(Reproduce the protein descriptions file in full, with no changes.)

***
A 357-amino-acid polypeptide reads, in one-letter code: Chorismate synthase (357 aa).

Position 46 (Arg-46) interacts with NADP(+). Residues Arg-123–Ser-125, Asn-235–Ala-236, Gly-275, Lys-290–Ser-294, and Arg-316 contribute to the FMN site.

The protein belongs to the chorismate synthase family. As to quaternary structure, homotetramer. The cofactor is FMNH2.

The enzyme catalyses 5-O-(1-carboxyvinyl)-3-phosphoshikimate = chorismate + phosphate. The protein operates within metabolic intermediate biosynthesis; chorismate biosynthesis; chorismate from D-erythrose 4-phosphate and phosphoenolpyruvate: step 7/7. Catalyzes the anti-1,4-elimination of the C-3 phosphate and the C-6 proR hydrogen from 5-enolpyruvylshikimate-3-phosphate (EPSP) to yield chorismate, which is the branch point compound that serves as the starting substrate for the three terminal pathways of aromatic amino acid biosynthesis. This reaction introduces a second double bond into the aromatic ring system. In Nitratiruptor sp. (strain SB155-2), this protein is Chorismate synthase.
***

A 357-amino-acid polypeptide reads, in one-letter code: Chorismate synthase (357 aa).

Position 46 (Arg-46) interacts with NADP(+). Residues Arg-123–Ser-125, Asn-235–Ala-236, Gly-275, Lys-290–Ser-294, and Arg-316 contribute to the FMN site.

The protein belongs to the chorismate synthase family. As to quaternary structure, homotetramer. The cofactor is FMNH2.

The enzyme catalyses 5-O-(1-carboxyvinyl)-3-phosphoshikimate = chorismate + phosphate. The protein operates within metabolic intermediate biosynthesis; chorismate biosynthesis; chorismate from D-erythrose 4-phosphate and phosphoenolpyruvate: step 7/7. Catalyzes the anti-1,4-elimination of the C-3 phosphate and the C-6 proR hydrogen from 5-enolpyruvylshikimate-3-phosphate (EPSP) to yield chorismate, which is the branch point compound that serves as the starting substrate for the three terminal pathways of aromatic amino acid biosynthesis. This reaction introduces a second double bond into the aromatic ring system. In Nitratiruptor sp. (strain SB155-2), this protein is Chorismate synthase.